How dangerous liaisons between human and animal parasites generate new strains of disease
New strains of the human pathogen responsible for African sleeping sickness can arise by swapping genes between human and animal variants of the parasite, new research from the University of Bristol has found.
African sleeping sickness is a fatal disease caused by parasitic, single-celled microbes called trypanosomes. The disease gets its name from the terminal stage when the trypanosomes invade the brain and cause the patient to become comatose. In Africa, trypanosomes also infect animals, causing a wasting disease – Nagana – that has devastated livestock production in many regions.
Both human and animal trypanosomes are transmitted from host to host by the same bloodsucking tsetse flies. This potentially allows mating and exchange of genes to occur between the human and animal parasites inside the fly, leading to the generation of new strains not previously encountered by either humans or animals.
The Bristol team used different coloured fluorescent markers to genetically tag trypanosomes of human or animal origin. These red and green parasite lines were then allowed to mix inside tsetse flies. Any hybrid offspring were easily detected, because they fluoresced both red and green.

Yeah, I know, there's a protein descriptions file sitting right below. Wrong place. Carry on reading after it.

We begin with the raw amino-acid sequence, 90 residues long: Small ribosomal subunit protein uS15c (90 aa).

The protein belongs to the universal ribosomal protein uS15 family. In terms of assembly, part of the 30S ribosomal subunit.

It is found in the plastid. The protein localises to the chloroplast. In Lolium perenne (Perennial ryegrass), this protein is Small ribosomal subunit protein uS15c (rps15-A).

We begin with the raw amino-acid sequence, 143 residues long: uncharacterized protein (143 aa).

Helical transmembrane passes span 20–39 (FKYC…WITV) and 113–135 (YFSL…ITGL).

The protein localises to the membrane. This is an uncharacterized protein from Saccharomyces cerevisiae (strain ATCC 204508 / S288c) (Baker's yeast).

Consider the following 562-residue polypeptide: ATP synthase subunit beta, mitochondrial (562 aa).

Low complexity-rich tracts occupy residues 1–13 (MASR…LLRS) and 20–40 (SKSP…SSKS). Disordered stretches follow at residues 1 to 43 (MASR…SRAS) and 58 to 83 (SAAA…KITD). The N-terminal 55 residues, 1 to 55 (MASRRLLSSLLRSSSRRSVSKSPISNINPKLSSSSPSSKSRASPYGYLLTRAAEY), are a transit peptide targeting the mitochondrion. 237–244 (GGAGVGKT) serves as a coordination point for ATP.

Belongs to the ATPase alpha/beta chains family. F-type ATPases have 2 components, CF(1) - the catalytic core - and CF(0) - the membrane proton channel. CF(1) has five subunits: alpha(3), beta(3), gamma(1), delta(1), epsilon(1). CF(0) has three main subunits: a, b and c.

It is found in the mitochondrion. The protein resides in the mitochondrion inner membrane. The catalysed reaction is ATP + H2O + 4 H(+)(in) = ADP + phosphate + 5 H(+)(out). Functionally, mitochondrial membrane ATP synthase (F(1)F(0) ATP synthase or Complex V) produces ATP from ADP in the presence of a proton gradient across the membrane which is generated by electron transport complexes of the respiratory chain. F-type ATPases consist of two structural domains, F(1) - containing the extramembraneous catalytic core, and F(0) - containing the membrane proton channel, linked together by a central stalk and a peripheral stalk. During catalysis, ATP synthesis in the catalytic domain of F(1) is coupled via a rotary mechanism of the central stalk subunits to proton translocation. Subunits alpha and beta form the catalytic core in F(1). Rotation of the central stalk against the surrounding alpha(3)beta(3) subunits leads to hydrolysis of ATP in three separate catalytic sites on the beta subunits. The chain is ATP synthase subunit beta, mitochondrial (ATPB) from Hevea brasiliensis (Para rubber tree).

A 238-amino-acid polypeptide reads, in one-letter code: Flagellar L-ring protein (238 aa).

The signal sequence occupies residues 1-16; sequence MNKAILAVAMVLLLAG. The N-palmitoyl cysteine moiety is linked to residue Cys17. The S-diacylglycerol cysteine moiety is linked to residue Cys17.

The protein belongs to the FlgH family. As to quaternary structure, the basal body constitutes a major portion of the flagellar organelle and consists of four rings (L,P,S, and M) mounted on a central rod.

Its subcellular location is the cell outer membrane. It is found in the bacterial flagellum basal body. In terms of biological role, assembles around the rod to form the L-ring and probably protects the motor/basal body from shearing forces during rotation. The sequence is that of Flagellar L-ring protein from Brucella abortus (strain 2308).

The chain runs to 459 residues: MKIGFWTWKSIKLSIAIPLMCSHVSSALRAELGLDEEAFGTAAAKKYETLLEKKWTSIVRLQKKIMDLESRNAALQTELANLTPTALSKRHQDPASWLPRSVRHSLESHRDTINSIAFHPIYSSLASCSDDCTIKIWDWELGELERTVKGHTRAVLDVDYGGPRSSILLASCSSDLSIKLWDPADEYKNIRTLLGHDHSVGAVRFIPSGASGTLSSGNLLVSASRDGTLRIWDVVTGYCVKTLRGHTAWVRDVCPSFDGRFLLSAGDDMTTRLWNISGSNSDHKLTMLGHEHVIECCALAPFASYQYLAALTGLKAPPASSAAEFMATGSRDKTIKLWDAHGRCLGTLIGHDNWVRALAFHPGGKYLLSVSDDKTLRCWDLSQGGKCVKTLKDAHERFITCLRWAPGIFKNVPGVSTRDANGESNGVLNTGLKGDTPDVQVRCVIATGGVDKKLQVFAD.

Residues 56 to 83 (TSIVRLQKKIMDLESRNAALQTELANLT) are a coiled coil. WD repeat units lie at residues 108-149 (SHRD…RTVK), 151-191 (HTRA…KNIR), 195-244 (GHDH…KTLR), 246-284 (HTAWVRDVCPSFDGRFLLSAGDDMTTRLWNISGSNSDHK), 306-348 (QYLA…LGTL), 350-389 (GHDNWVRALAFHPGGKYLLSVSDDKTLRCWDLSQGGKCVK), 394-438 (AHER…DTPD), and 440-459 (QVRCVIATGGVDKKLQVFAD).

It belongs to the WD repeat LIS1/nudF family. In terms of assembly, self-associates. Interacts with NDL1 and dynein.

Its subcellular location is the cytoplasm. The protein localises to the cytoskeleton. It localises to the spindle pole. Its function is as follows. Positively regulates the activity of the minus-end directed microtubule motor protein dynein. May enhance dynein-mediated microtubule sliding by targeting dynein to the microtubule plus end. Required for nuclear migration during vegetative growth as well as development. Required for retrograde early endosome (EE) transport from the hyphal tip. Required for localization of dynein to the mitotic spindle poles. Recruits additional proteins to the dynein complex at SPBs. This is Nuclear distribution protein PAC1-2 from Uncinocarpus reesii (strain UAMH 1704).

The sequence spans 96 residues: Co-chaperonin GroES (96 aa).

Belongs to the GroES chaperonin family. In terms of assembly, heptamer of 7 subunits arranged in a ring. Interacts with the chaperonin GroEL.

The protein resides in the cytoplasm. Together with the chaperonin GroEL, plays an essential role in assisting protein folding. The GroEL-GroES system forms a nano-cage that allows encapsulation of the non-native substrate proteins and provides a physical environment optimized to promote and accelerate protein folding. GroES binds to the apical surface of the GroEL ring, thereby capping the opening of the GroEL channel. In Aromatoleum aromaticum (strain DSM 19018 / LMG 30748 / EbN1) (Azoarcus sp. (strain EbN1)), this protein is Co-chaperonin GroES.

Further studies showed that these hybrid parasites contained a complex mixture of the human and animal genes, and that some had also inherited one particular gene that gives trypanosomes the ability to infect humans. Thus recombination between the human and animal parasites had generated new strains of the human pathogen.
Such recombinant pathogens can be dangerous as we have no previous immunity to them and present a risk for future outbreaks of disease. For example, a similar exchange of genes between human and animal influenza viruses is believed to have caused the 1918 Spanish flu pandemic and the more recent 2009 swine flu outbreak.
Professor Wendy Gibson, who led the research, said: "These new results show that sex in trypanosomes really matters, because transfer of just this single gene can produce new strains capable of infecting humans."
The study was carried out by researchers from Bristol's School of Biological Sciences and School of Veterinary Sciences and was published in the open access journal PLoS Neglected Tropical Diseases.